•    Is this going to lead to a single-payer system with rationing, just like they have in Canada?
•    Why isn’t the malpractice problem being addressed?
•    Will this include illegal immigrants?

These are not the top issues being debated on Capitol Hill.  If you just read Politico.com, the Washington Post, and the pundits’ blogs, you would think that the big issues are the public plan option, the employer mandate, and the cap on the tax exclusion of employer-paid benefits.  There are important, but they aren’t the issues that most small employers and consumers are worried about.

Let’s take each of these in turn.
•    The concern about rationing under a Canadian-style single-payer system shows that the messages from right-wing opponents of health reform are finding a receptive ear, at least among some people.  I heard this issue expressed at every meeting I attended – often using the exact language the Frank Luntz has recommended.  In response, I try to explain that the most likely reform legislation would preserve the multi-payer private employer-based system for most people, and it would rely on healthy competition rather than government price-setting and rationing to slow the growth in health care costs.  My response usually falls on deaf ears; many people are convinced that Obama and Kennedy are secretly pushing for a government-run plan.  It will take a lot of work to overcome the fear factor that is being stirred up by opponents of health reform.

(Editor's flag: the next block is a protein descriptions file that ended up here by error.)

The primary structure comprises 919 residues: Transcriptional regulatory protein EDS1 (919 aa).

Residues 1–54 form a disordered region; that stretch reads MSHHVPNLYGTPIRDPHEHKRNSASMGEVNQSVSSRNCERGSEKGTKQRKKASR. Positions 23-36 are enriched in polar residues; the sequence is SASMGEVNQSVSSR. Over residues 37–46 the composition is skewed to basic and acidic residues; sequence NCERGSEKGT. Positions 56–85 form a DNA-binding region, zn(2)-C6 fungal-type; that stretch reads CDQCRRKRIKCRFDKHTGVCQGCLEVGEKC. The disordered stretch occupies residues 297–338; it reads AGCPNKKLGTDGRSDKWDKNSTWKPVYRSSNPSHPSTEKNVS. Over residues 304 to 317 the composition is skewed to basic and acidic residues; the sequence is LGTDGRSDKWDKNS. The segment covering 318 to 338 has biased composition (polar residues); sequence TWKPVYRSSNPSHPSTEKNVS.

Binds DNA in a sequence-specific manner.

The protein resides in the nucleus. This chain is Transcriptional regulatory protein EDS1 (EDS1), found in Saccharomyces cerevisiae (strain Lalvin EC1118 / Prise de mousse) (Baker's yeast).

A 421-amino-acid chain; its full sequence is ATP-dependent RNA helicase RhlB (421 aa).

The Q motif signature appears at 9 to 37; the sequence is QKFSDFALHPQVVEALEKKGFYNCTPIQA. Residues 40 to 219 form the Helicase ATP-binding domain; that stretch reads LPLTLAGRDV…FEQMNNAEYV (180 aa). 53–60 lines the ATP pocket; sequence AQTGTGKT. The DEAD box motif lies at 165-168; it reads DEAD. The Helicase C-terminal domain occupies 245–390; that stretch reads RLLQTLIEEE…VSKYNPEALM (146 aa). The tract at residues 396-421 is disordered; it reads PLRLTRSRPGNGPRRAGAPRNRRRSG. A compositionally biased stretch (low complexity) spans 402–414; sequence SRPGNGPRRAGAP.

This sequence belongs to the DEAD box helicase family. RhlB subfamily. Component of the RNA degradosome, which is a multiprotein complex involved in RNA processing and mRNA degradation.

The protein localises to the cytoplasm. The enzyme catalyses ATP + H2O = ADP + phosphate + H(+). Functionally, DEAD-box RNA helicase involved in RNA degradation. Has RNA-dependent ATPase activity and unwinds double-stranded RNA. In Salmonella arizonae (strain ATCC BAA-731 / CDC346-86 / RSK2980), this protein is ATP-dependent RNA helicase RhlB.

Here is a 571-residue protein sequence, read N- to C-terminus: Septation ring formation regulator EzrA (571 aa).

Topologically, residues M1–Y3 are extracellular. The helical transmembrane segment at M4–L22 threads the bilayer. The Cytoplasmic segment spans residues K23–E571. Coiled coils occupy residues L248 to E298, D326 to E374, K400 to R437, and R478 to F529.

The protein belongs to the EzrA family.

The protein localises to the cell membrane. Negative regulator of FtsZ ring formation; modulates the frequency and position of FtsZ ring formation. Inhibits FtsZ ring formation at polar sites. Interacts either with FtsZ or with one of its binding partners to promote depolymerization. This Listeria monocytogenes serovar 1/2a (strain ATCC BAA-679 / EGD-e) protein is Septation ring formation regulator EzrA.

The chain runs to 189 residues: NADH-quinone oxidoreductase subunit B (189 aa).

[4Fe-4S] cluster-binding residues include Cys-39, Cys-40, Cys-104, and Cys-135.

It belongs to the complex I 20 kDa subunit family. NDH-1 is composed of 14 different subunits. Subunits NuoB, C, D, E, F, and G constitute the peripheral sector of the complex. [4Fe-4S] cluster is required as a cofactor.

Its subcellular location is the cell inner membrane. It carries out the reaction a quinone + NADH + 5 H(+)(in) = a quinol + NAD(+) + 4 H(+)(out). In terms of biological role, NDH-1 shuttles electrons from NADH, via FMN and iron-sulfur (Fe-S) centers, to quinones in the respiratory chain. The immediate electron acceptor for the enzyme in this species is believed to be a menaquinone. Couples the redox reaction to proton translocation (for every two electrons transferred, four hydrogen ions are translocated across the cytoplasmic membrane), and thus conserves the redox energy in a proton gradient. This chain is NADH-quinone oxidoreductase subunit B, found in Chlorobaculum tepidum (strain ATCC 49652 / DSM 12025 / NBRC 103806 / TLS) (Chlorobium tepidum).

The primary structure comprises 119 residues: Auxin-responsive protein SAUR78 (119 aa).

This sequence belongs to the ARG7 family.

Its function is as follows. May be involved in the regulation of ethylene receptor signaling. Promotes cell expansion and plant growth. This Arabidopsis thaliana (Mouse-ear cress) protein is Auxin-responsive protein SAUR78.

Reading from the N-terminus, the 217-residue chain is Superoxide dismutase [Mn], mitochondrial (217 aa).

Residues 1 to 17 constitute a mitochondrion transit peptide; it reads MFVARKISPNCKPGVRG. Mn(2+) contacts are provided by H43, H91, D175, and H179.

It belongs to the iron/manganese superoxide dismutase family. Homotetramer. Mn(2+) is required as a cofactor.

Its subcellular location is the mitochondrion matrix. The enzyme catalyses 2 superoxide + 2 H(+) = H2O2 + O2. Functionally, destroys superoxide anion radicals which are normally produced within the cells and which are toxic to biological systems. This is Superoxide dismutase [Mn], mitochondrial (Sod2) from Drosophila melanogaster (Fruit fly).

•    Many people – especially those with family members who are doctors – are convinced that the malpractice problem is the single biggest driver of high costs.  In the words of one person at a meeting I attended recently, “The malpractice lawyers are raping the doctors”.   I respond by acknowledging that malpractice insurance and the use of defensive medicine do drive up costs, but these are relatively minor factors; the way physicians are paid has a much larger impact on driving unnecessary use of tests and medical care.  But there is a real issue here: why hasn’t malpractice reform been seen as an essential building block of reform?  The likely answer is political:  the trial lawyers have traditionally provided financial support to Democrats, while doctors have usually supported Republicans.  Since most of the current bills are being written by Democrats, it’s not surprising that they don’t focus on liability reform. Pres. Obama’s recent comments to the AMA provided a glimmer of hope that the issue will be addressed.  If there is any interest in building bi-partisan support for comprehensive health reform, this ought to be on the table.
•    The fear of illegal immigrants is a hot button issue for many people.  In the current economy – with many people losing their jobs, and many more worried sick about the danger of unemployment – it’s sad but not surprising that some people would see immigrants as a threat.  So far, the President and Congressional leaders have been successful in keeping this issue from getting out of hand, but Senators and Representatives will get an earful when they spend time in their districts during the July 4 and August recesses.  Unless we find a way to manage this issue, it could become a flash point in the final phases of debate on a comprehensive reform bill.